As David Lynch discovered when he adapted Dune, sometimes a book is too dense and expansive to even attempt adapting into a movie.
For many years, the movie adaptation has been the pinnacle of success for many authors, a milestone that clearly proved a book’s popularity. Becoming a movie allowed an author’s work to reach a vast audience and have the knock-on effect of repopularizing their original work.
But when a book is too dense to comprehensively adapt into a two-hour movie, what do you do? For a while, the answer was: movie series. As we now know, however, movie series can be double-edged swords.
Unless a book (or book series) was an epic fantasy capable of drawing out a story across multiple films, studios weren’t keen to commit such huge budgets without seeing what the first movie could do. And when the first one fails, the planned series gets canned.
These days, there’s another option—one proven successful by pioneers like The Sopranos. Long drawn-out sagas are perfectly suited for TV, and platforms like Netflix and HBO and even Amazon have popularized the book-to-TV adaptation.
Here are some of the best books we think are worth adapting into TV series, thanks to how deep and dense they are.
George Orwell’s 1984 is a towering reminder of the dangers of society and what can come of extreme political actions if those in power have no checks put on them.
The book has already seen a faithful film adaptation with John Hurt playing Winston Smith, the man who tries to fight against Big Brother only to find his efforts futile.
However, due to the dense nature of Orwell’s work, it would be far better suited to a TV series, where each layer of Orwell’s meanings can be peeled back and examined episode by episode.
1984 is a heavy story with few moments of frivolity in it, which may dampen its appeal to some—but for those who love the original book, they would finally be able to see an adaptation of Orwell’s work that comes to the screen fully clothed.
2. Moby Dick
To date, Herman Melville’s Moby Dick has seen many adaptations across various art forms, the most famous of which is the John Huston movie starring Gregory Peck as the crazed Captain Ahab.
However, those who’ve read the book know that it’s far too substantial for a single two-hour movie. Melville’s book is over 600 pages long and encompasses a vast story with multiple characters and threads. That’s precisely why Moby Dick should become a large-scale TV series.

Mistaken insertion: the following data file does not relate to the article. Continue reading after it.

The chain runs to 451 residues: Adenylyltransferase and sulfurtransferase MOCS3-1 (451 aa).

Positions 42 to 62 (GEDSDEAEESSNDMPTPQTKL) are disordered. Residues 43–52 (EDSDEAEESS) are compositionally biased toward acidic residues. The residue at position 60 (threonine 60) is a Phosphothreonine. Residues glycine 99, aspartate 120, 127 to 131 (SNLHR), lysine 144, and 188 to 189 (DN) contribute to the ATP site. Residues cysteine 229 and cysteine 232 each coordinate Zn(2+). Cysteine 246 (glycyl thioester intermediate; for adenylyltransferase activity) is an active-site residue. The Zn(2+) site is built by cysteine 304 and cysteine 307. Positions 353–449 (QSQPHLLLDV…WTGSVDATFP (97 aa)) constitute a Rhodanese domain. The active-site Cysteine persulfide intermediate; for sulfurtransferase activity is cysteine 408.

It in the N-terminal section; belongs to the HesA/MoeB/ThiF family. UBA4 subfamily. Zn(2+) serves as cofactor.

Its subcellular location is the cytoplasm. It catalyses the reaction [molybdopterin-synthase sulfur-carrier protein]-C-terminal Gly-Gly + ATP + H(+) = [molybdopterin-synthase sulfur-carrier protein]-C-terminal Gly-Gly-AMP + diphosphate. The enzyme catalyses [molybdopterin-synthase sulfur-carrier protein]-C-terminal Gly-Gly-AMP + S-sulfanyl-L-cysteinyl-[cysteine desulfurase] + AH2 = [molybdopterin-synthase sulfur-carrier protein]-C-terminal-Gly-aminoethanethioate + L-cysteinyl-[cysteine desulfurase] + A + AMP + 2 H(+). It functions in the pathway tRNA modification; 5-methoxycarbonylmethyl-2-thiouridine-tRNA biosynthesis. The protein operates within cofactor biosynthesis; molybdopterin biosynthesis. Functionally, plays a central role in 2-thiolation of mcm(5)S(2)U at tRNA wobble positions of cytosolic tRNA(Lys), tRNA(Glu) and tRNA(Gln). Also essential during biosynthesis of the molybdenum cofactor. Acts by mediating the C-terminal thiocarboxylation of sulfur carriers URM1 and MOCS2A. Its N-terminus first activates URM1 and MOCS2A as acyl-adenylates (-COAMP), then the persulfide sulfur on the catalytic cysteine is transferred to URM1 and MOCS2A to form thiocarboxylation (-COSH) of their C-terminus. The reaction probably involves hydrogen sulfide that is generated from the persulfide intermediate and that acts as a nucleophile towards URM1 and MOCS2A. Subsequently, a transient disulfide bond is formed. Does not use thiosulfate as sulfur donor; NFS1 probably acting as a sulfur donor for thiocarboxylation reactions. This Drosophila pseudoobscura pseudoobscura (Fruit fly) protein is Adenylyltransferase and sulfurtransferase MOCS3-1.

This is a case where the book is far too expansive to be cut down and still be told correctly by any creative team. The 2011 series starring Ethan Hawke had promise but languished due to its two-episode length and compressed three-hour runtime of the series.
A recent BBC series named The North Water was set in a similar time as Moby Dick and the production value looked incredible. Seeing a similar mini-series based on Melville’s book—and telling the whole story of Ahab and Ishmael’s fated voyage—would be a hit for whoever produced it.
When a group of British boys wind up marooned on an island during “the war” (seemingly the Second World War), they’re forced to form a society that keeps with traditional democratic values and British morality.
Of course, little by little, the thin veneer of society erodes and the boys become wild beasts, intent on harming anybody who doesn’t conform to their ways. William Golding’s book Lord of the Flies is one of literature’s great social microcosms.
The book has received multiple adaptations, the best being the 1963 movie. However, the slow descent into tribal mindsets and the darkness of the paranoia that infects the boys’ minds would be ideally suited to at least five episodes of a TV mini-series.
Week by week, the enthralling experience of watching Jack and Ralph lose their minds to hunger and delusions and beast-like natures could become one of modern TV’s best.
The Picture of Dorian Gray is Oscar Wilde’s only novel and a literary masterpiece. It tells the story of Dorian Gray, a beautiful man immortalized in a painting, who wishes that it will age instead of him so that he could be free to pursue a life of pleasure and indulgence.
Selling his soul in exchange for eternal youth, Dorian goes about indulging in a hedonistic lifestyle. All the while, the painting grows old and decrepit due to the nature of his multiple sins.
Various adaptations of Wilde’s book have seen their way to the big screen, but none have captured the public imagination. A TV series produced by the BBC, for example, could be special—and allow more people to become familiar with Oscar Wilde’s singular novel.
C.S. Lewis’ acclaimed story about a secret world hidden in the back of a wardrobe is one of the world’s best-read fantasy works.
The tale focuses on four siblings sent to the English countryside to get away from London during the air raids of the Second World War. Soon, they find a wardrobe and walk through it—only to enter an enchanted land filled with mythical creatures.
The siblings become involved in a war between the White Queen and the great lion Aslan, fighting against the evil queen to end her reign of fear.
The books were adapted into a series of films in 2005, but it lost traction after a few entries. The films didn’t completely fail, but they were met with apathy from the general movie-going public.
A large-scale TV series could be the perfect rebuttal. With a sizable budget, The Lion, The Witch, and The Wardrobe could be the beginning of a multiple-season adaptation of the franchise, which would excite fans and bring the Narnia stories back from the brink of passé.